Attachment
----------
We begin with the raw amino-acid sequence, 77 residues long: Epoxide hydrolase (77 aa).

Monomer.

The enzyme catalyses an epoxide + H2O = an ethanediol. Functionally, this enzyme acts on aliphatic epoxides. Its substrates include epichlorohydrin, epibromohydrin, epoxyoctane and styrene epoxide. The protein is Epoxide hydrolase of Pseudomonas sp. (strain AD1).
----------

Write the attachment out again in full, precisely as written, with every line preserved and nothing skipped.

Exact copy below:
We begin with the raw amino-acid sequence, 77 residues long: Epoxide hydrolase (77 aa).

Monomer.

The enzyme catalyses an epoxide + H2O = an ethanediol. Functionally, this enzyme acts on aliphatic epoxides. Its substrates include epichlorohydrin, epibromohydrin, epoxyoctane and styrene epoxide. The protein is Epoxide hydrolase of Pseudomonas sp. (strain AD1).